Harrogate town centre shops: What happens next?

Now that the battle of the ballot has been won decisively, if not on a massive turnout, the time for questions about Harrogate Business Improvement District is about to begin.

Friday, 16th November 2018, 9:12 am
Updated Friday, 16th November 2018, 9:14 am
Changes on the way in the retail sector - Harrogate town centre.

The team behind what could be the biggest boost for Harrogate town centre for decades are gearing up for action already.

The result released last Friday in Harrogate’s Hotel du Vin by the independent scrutineer at the Electoral Reform Society Services showed 82% of the businesses in the Harrogate BID area who voted came out in favour of the BID progressing.

The turnout was not huge, 40% of the ratable value of all businesses located in the Harrogate BID area filled in their ballot papers, though this compares favourably with many other successful BID votes held elsewhere in the UK.

The impact of Harrogate BID will hit the town centre as early as the new year, especially on businesses themselves who will be paying for it.

Whether businesses took an interest or not, whether they voted or not, whether they happen to be a small independent cafe or a large chain fashion store, they will still be effected by Harrogate BID - not just in the effect in the changes but because the levy to finance the scheme starts in January 2019.

As to who decides what exactly to do with the £3 million raised by the levy over the five-year period, the original plan, as outlined in the Business Plan distributed by the Harrogate BID team to all levy-paying businesses, was to have the board which will introduce policies to improve the town centre by election of local businesses in the levy-paying area of Harrogate.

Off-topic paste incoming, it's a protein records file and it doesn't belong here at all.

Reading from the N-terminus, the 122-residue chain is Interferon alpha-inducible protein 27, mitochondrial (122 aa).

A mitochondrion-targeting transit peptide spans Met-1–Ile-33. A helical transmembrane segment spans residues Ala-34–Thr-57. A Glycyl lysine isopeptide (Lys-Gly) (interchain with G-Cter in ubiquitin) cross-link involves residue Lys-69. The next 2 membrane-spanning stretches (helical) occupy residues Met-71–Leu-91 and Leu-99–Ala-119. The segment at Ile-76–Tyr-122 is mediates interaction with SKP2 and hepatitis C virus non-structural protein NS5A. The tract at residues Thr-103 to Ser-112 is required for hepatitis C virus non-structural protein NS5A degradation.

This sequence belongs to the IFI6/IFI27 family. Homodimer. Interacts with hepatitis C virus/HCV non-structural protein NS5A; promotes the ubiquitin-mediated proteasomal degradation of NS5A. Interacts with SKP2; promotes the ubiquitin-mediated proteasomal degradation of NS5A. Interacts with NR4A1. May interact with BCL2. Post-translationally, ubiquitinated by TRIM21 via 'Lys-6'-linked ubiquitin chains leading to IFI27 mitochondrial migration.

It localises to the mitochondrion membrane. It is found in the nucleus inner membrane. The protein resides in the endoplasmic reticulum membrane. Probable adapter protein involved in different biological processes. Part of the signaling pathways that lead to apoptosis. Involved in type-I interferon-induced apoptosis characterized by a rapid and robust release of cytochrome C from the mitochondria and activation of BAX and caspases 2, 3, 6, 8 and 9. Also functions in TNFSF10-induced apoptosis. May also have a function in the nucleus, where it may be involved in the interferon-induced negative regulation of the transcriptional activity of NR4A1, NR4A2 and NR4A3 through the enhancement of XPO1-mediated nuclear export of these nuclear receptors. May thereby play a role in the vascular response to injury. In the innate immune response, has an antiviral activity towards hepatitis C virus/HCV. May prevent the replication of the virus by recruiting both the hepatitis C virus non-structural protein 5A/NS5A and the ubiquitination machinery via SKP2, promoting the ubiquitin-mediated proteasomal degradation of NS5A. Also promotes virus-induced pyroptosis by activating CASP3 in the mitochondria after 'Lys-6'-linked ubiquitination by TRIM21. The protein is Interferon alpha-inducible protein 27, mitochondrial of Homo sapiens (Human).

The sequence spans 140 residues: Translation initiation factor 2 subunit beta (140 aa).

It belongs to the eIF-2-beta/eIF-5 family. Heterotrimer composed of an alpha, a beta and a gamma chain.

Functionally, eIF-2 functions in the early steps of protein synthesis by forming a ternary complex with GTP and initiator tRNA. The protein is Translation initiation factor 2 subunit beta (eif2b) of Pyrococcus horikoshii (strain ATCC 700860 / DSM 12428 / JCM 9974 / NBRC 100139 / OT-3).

But to ensure there are no delays in getting on with real action, elections will now only take place to establish the board from year two onwards.

Instead, to prevent there being any delays with actually getting on with policies, in year one, the BID Task Group who have been involved with the development of the BID will form the interim board to allow for continuity as much as possible.

Elections will then take place to establish the board from year two onwards.

Any levy payer or voluntary contributor can stand to be elected onto the board during this process.

Moving forward, Harrogate BID has already set dates for meetings up to the launch of the new organisation in late February.

The rules of a successful BID specify it has a mandate for a maximum of five years after which the BID needs to carry out a re-ballot. Harrogate BID is not controlled by the county council or Harrogate Borough Council or the Government.

BID money can only be used to carry out projects/services additional to existing public services carried out by local authorities.

Harrogate BID: Top 5 things it aims to achieve

1. Marketing, promotion and events in Harrogate town centre.Estimated budget over five years:£1,300,000

2. Better access and car parkingEstimated budget over five years:£260,000

3. Safe, clean and welcoming town centreEstimated budget over five years:£750,000

4 New lobbying group to champion Harrogate’s business interests withing and beyond the townEstimated budget over five years:£285,000

5. Helping Harrogate’s evening and night-time economyEstimated budget over five years:£130,000

Boost for Harrogate town centre